Three years after a massive toxic spill into two rivers in Sonora, the company responsible has failed to deliver on its promises to deliver infrastructure projects to treat affected people and repair damage caused by the disaster.
On August 6, 2014, 40,000 cubic meters of copper sulfate and other toxic substances spilled into the Sonora and Bacanuchi rivers from the copper mine Buenavista del Cobre in Cananea, Sonora. Mexico’s largest mining corporation, Grupo México, operates the mine.
The spill affected an estimated 22,000 people in seven municipalities.
To treat and monitor victims of the contamination, the federal Health Secretariat (Salud) in conjunction with Grupo México announced in 2015 the construction of a 279-million-peso (US $15.6-million) medical clinic and environmental monitoring facility to be known as the Epidemiological and Environmental Vigilance Unit (Uveas).
However, construction of the facility — located in the municipality of Ures where some of the affected people live — never got beyond the initial stage and has now been abandoned.
An official from Sonora’s Interior Secretariat said that while Grupo México is planning to finish construction it will not become a clinic, as planned. Instead, he said, the community will decide on another use for the facility, adding that it was up to the federal Health Secretariat to demand Grupo México complete the project as originally intended.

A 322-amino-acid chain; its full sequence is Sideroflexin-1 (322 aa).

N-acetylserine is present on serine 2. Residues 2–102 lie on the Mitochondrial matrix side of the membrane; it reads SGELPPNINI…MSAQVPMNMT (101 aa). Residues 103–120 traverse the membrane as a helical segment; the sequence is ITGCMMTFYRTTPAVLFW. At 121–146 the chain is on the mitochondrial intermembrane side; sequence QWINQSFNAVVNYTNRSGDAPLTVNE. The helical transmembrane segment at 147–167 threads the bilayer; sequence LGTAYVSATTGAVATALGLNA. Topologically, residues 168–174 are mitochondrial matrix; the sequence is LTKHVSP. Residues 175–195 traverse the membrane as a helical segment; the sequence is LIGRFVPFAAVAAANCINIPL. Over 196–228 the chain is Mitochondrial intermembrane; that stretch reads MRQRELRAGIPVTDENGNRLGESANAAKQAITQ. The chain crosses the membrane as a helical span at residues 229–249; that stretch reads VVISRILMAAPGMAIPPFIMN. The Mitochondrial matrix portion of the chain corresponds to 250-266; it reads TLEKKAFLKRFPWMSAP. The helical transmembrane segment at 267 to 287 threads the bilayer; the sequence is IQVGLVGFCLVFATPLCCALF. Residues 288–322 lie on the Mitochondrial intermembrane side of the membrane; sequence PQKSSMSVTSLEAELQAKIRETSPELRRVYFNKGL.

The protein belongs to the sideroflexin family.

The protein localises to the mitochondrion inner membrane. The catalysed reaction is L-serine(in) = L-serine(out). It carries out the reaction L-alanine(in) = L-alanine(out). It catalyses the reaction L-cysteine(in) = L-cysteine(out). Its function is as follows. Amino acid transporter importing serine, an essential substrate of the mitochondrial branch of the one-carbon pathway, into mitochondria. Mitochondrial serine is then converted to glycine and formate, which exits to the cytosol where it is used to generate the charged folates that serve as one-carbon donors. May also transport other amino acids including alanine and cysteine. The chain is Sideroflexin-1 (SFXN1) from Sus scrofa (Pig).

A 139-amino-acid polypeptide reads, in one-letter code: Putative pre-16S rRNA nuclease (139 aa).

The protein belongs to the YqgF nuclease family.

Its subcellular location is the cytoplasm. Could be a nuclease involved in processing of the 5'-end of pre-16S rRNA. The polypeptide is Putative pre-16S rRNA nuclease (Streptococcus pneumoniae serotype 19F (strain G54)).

A small Uveas medical team is currently operating out of a rented house in Ures with two consultation rooms, a far cry from the elaborate facilities planned. Uveas director Joel López said that over half of the clinic’s patients had stopped coming.
Elda León, a 45-year-old woman from Banámichi who says she has copper in her blood, stated that she and others couldn’t afford transportation to the medical facility.
León was one of about 360 people who received one-off compensation payments from Salud of between 15,000 and 35,000 pesos but she says that it is not enough.
The clinic is not the only promise Grupo México has failed to deliver on.
The company also committed to the installation of 36 water purification plants although the number was later reduced to 27. However, earlier this year Sonora Governor Claudia Pavlovich announced that just nine plants would be installed. So far only one is in place although it is currently out of service due to a lack of electricity.
A private trust with a 2-billion-peso (US $112-million) budget established by Grupo México to deliver the plants and other projects was shut down in February without reporting how the money allocated was spent or what progress it had made.
A residents’ group, the Sonora River Basin Committee, legally questioned the use of the money but a judge ruled that the information is private because it relates to a private trust despite its chief being an undersecretary in the federal Environment Secretariat (Semarnat).
The same group also disputed a Semarnat report that 41 new wells had been drilled and over 10,000 tinacos (domestic water tanks) had been installed to affected homes saying that the tinacos were already in place and the wells were the same ones that had previously been closed.
Federal environmental officials have described the spill as “the worst environmental disaster” in the history of Mexican mining.